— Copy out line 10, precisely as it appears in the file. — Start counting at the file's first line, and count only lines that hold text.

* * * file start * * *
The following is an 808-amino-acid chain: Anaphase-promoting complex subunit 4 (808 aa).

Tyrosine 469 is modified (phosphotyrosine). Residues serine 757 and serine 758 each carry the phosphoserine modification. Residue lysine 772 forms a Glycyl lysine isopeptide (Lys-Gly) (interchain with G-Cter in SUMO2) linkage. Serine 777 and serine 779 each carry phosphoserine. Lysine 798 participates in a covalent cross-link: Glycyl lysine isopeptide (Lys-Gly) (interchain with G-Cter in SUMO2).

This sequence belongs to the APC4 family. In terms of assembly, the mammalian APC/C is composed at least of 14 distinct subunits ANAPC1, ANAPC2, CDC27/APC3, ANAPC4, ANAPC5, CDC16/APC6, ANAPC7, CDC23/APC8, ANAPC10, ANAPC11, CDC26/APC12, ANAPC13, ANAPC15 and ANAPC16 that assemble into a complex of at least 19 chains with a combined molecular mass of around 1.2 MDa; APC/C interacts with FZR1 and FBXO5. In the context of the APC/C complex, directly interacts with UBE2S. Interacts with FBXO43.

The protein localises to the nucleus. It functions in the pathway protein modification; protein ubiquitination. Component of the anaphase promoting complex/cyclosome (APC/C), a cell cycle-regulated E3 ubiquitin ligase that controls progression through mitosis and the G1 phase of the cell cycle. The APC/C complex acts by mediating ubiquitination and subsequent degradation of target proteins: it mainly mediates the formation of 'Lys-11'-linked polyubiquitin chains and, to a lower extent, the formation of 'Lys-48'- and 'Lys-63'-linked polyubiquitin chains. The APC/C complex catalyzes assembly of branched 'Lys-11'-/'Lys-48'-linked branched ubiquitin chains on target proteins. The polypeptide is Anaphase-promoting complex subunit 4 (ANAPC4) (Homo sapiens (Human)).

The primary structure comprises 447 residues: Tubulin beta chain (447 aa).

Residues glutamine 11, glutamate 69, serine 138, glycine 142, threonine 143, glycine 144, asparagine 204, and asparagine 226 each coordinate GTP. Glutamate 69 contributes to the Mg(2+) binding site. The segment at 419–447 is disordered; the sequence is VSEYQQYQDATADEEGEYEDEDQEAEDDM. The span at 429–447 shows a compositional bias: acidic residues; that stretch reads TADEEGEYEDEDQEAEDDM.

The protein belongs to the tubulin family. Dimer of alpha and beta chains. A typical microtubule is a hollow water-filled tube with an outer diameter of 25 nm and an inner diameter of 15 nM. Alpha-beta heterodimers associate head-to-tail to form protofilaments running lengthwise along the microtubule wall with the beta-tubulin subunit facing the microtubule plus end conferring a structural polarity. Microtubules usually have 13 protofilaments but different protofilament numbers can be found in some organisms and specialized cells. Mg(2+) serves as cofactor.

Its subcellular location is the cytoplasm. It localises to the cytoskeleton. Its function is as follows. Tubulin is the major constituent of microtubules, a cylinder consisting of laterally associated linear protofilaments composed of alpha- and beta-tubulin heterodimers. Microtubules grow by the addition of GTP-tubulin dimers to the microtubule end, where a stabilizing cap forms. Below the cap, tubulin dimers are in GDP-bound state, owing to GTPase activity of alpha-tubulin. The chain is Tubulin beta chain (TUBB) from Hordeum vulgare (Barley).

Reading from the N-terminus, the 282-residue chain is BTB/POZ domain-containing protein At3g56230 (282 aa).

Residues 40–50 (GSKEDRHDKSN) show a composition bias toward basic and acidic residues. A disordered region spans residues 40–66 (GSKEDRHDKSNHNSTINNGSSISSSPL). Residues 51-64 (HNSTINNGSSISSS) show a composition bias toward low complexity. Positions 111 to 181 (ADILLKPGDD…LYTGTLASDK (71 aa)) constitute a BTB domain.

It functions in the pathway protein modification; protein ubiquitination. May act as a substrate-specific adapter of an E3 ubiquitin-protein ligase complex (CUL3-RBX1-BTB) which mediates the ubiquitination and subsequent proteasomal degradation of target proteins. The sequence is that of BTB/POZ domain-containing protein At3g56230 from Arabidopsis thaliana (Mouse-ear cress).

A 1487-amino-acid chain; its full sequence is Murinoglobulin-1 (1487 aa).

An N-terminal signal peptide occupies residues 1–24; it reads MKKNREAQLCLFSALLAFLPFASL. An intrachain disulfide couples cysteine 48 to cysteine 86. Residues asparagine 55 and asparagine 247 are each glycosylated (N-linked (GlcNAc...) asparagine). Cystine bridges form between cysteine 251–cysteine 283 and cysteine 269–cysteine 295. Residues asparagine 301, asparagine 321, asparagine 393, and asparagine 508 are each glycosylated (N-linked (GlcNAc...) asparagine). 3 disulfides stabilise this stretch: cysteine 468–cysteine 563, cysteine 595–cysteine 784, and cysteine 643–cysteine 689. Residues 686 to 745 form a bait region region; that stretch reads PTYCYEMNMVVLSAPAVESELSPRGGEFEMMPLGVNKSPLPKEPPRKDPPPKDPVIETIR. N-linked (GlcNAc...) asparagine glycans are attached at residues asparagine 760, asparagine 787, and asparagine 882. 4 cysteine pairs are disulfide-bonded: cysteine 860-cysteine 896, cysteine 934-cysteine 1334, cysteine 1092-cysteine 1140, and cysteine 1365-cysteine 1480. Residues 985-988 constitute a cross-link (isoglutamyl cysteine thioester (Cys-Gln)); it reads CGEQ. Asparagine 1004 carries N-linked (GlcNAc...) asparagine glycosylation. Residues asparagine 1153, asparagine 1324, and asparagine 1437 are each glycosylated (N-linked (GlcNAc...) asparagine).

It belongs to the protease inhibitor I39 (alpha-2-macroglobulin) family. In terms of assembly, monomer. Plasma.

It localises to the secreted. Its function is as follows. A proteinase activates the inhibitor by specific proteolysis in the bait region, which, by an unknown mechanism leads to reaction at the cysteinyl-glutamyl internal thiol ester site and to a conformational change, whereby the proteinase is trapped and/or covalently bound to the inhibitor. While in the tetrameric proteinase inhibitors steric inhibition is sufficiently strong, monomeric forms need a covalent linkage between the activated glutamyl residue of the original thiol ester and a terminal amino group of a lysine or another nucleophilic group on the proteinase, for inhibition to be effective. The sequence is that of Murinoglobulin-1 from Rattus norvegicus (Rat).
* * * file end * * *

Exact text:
Residues 40–50 (GSKEDRHDKSN) show a composition bias toward basic and acidic residues. A disordered region spans residues 40–66 (GSKEDRHDKSNHNSTINNGSSISSSPL). Residues 51-64 (HNSTINNGSSISSS) show a composition bias toward low complexity. Positions 111 to 181 (ADILLKPGDD…LYTGTLASDK (71 aa)) constitute a BTB domain.